Ford Sets Low Cost Carbon Fiber In Its Sights

Just about everyone wants to lose weight. That is something true in the car industry as well as with people. As far as cars though, historically they have gotten heavier and heavier with each passing generation. Lately though, we’ve seen a number of new models buck this trend. That is thanks to the use of things like high-strength steel and aluminum. Weight can’t be taken out as far as components – manufacturers like Honda often have light cars but they’re also really loud on the highway, for instance (less sound deadening).

Weight reduction is key to boosting fuel economy so it is something that is being focused on. Ford has announced a new partnership today between it and Dow Automotive. The goal is “establishing an economical source of automotive-grade carbon fiber, as well as high-volume manufacturing methods.”

Initially the work will center around reducing weight in future Ford battery electrics as well as plug-in hybrids. However, the expertise will be applied to vehicles up and down the range. Most of the work is being done at Ford’s European Research Center using CFRP – that is, Carbon Fiber Reinforced Plastic. The problem with carbon fiber is its expensive and difficult to manufacturer in large quantities. Those two issues go hand in hand. To illustrate the benefits, Ford created a CFRP hood for the Focus.

It weighs 50 percent less than a conventional hood. Ford says it meets all standards for stiffness, dent resistance and crash performance (including pedestrian safety). As is the case with most advancements, carbon fiber will likely be gradually introduced to the the lineup starting with more expensive models. “Customers of Ford’s multi-million selling passenger cars should not expect to see carbon fiber-bodied examples on sale in the near future” says Inga Wehmeyer, and advanced materials and research designer at Ford’s European Research Center. However, Ford says you could see elements like the carbon fiber hood applied at a later date. The company has a goal to reduce average weight by 750 pounds by 2020, so we imagine they’ll use whatever methods possible to do so.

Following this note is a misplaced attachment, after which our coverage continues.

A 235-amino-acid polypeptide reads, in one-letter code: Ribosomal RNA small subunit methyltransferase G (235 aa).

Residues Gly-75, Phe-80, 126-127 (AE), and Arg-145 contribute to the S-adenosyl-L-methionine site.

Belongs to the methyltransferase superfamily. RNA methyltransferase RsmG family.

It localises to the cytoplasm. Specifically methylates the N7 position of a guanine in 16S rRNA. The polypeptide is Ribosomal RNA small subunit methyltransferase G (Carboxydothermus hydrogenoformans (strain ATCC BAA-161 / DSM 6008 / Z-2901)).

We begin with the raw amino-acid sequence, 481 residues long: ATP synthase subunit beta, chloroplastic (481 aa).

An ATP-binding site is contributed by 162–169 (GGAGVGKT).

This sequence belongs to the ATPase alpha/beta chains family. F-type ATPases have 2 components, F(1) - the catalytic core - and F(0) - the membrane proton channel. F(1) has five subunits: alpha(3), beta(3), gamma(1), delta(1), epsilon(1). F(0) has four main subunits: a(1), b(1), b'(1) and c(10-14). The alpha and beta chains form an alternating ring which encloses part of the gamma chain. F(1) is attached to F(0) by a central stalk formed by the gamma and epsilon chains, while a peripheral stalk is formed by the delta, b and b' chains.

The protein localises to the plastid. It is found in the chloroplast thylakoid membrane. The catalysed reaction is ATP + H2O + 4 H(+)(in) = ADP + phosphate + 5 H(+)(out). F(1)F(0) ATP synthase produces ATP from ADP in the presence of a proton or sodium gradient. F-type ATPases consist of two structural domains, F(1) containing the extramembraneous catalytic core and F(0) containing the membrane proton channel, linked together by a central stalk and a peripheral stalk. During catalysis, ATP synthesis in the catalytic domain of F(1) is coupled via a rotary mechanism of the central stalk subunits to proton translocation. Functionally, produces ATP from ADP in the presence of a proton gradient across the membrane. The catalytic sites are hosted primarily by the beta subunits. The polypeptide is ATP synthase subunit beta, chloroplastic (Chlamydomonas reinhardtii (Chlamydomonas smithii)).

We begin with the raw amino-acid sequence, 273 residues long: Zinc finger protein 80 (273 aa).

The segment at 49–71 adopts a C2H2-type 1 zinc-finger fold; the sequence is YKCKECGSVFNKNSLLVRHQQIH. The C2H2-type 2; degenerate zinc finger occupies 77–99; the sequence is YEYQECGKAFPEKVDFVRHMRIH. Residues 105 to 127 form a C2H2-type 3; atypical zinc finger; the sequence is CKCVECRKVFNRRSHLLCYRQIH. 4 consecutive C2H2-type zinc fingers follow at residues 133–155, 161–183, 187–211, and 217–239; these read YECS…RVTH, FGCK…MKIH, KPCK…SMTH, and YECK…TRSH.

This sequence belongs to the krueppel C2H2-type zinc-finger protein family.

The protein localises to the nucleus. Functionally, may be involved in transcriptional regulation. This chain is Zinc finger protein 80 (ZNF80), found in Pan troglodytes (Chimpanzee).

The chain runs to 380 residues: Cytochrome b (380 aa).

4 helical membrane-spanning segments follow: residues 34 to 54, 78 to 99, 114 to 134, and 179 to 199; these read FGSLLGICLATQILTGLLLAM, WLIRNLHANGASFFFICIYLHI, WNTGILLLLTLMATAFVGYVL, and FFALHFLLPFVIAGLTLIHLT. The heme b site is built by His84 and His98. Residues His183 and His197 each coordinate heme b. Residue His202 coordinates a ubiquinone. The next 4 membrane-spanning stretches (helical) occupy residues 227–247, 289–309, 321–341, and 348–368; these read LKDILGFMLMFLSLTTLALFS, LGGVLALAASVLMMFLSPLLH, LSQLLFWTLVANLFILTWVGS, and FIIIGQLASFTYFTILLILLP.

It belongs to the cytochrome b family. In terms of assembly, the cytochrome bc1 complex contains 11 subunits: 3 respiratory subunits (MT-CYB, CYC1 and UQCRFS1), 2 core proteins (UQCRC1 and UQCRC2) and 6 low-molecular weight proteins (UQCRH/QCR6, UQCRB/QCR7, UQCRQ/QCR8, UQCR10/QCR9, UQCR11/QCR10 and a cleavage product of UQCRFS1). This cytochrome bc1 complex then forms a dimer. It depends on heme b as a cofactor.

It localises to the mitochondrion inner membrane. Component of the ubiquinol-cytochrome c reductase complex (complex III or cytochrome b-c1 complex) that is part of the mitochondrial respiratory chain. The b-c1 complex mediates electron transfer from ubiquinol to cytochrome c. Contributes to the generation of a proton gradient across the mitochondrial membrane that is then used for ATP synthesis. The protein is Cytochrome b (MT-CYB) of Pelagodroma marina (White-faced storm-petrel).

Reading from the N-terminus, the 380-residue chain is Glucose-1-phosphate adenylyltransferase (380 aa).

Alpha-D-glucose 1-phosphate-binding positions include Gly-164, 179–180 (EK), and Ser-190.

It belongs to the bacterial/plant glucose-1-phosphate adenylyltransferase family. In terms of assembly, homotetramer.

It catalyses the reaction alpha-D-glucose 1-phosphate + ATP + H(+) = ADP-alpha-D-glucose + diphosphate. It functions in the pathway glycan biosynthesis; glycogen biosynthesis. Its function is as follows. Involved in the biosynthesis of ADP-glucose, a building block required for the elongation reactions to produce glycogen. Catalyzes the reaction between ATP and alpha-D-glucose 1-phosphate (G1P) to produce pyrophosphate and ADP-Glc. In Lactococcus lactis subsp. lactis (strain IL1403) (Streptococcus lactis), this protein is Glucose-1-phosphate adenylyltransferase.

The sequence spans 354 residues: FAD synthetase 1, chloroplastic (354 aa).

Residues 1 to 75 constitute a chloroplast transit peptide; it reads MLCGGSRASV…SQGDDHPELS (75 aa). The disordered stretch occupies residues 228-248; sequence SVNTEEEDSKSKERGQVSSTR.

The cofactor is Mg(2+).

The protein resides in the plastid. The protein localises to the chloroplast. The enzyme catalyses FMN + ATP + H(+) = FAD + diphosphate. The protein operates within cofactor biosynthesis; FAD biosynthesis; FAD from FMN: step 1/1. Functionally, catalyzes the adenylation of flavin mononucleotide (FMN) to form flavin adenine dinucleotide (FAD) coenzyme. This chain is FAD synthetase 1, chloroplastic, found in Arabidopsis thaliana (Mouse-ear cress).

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About The Author

Tony Pimpo is a young automotive journalist who lives in Northern California. He believes the future of the automotive industry will depend in a large part on the recommendation of enthusiasts and Generation Y. More than ever, automakers lately have realized the power of Gen Y. Not only in regards to buying power, but in driving opinion and spreading a brand’s message through the internet and various forms of social media. His appreciation for cars formed at an early age, thanks to his dad, who has always been involved with cars in different ways over the years. Tony has contributed to various websites in his pursuits, and is on staff at GMInsideNews, where he has been writing since the age of 12.

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